(END VIDEO CLIP)
BOLDUAN: So what does this mean now? Joining me now is Dr. Jeanne Marrazzo, Director of the Division of Infectious Diseases at the University of Alabama Birmingham, Doctor; it's good to see you again. Do you understand what the disconnect is here?
DR. JEANNE MARRAZZO, PROFESSOR OF MEDICINE, UNIVERSITY OF ALABAMA- BRIMINGHAM: I wish I understood all of the details. But my take is this. We heard now two and a half weeks ago from the White House in a much staged announcement, right?
It was almost very theatrical, that booster shots were going to be rolled out starting September 20th. And many people were rather surprised by that, including myself, first of all, because we really haven't seen all the data either from the Pfizer vaccine, or from Israel, which is what the administration is apparently relying on a lot.
Second of all, that timeline would impose an incredible burden on both the FDA and the ACIP, the CEC's arm for discussing immunizations to make it happen by them. And we know from the ACIP meeting that happened a few days ago, that people are really cautious.
You know, they want to see all that data and the FDA prides itself right on a very thorough review, for better or worse, they are concerned with safety. So I agree with Dr. Fauci theoretically from an immunologic standpoint, but the reality is that we do need to make sure this is really safe. We need to make sure it's effective. And we still have 25 percent of Americans unvaccinated period, let alone not boosted.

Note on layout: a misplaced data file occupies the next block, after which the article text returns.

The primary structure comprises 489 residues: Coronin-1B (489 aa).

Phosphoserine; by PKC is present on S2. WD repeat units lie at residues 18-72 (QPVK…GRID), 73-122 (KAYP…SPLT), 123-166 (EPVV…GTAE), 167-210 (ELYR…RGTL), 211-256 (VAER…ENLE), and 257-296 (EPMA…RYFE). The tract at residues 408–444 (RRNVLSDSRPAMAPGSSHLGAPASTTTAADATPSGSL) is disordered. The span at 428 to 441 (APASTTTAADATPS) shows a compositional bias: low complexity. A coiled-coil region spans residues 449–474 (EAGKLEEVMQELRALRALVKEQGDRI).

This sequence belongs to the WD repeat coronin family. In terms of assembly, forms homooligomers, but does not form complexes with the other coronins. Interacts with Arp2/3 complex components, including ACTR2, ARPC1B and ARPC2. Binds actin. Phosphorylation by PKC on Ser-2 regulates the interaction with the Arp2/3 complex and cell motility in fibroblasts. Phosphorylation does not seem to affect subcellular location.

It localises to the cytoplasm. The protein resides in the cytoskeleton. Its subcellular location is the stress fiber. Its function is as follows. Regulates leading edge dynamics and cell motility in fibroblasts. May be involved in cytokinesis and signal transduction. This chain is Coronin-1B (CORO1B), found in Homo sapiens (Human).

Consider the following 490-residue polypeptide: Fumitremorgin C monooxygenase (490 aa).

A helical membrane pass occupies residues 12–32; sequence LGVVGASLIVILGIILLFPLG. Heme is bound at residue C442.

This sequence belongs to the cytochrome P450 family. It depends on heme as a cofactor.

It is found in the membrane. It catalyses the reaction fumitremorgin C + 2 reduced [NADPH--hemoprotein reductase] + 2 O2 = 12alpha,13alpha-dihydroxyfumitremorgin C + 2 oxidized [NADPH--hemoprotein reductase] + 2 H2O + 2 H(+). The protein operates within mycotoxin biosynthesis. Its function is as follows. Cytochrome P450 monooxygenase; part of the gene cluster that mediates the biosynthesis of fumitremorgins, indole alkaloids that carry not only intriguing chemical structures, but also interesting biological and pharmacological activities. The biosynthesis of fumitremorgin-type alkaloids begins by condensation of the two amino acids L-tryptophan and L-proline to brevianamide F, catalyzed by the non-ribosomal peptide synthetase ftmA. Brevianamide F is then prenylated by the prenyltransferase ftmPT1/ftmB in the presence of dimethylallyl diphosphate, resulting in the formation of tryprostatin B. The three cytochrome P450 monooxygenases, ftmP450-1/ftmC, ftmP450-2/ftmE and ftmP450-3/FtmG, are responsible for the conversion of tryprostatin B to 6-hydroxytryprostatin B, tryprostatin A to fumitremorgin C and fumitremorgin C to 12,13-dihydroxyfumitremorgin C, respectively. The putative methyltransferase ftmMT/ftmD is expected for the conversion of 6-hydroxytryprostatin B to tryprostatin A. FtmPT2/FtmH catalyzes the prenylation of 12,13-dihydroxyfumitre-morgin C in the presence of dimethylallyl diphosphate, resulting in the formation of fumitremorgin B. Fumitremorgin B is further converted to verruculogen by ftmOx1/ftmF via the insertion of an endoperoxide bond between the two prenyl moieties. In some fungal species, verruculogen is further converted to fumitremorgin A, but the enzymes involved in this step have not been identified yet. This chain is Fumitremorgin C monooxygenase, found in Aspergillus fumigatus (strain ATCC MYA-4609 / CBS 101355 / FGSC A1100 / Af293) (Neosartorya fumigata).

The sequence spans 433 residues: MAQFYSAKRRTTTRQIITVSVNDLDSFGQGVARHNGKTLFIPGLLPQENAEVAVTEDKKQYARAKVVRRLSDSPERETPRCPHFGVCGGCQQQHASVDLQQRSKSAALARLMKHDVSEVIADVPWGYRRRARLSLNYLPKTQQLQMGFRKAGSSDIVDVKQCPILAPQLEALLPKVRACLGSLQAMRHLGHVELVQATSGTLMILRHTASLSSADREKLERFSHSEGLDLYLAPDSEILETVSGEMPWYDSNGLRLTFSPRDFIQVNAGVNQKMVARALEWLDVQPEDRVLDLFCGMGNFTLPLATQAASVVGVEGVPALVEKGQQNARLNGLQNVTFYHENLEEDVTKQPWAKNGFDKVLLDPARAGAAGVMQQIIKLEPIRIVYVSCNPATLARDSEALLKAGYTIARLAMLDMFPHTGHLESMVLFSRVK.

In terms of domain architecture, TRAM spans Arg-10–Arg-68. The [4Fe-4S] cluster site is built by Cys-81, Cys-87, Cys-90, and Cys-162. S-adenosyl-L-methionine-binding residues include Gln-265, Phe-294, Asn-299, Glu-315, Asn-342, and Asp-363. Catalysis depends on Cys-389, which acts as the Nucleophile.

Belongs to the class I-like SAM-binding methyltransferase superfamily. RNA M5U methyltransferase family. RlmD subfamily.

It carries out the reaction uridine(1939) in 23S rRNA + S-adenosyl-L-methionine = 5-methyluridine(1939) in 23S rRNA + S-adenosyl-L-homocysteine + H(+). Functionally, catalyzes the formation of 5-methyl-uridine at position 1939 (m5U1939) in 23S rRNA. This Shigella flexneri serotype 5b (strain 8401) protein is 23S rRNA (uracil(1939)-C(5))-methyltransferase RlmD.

BOLDUAN: Yes, I mean, it's an excellent point. Similar to what Dr. Paul Offit said to me a little while ago. And you know, he sits on the Vaccine Advisory Committee and he said that he sees no compelling reason right now for a third vaccine dose. Of course, there is a September 17th meeting scheduled where he says more information come out come out then.
But as you're saying, there hasn't been that level of transparency or data presented yet to draw that conclusion to say that there's a need for booster shots yet. Do you - so you agree with Paul Offit?
DR. MARRAZZO: It's always safe to agree with Dr. Offit given his experience in Vaccinology. But yes, I do. And I'll say a couple of things. One is that in the advisory group meeting that happened the other day, the emphasis was on the fact that the current two dose regimen has done a really good job in preventing the worst outcomes of COVID, right?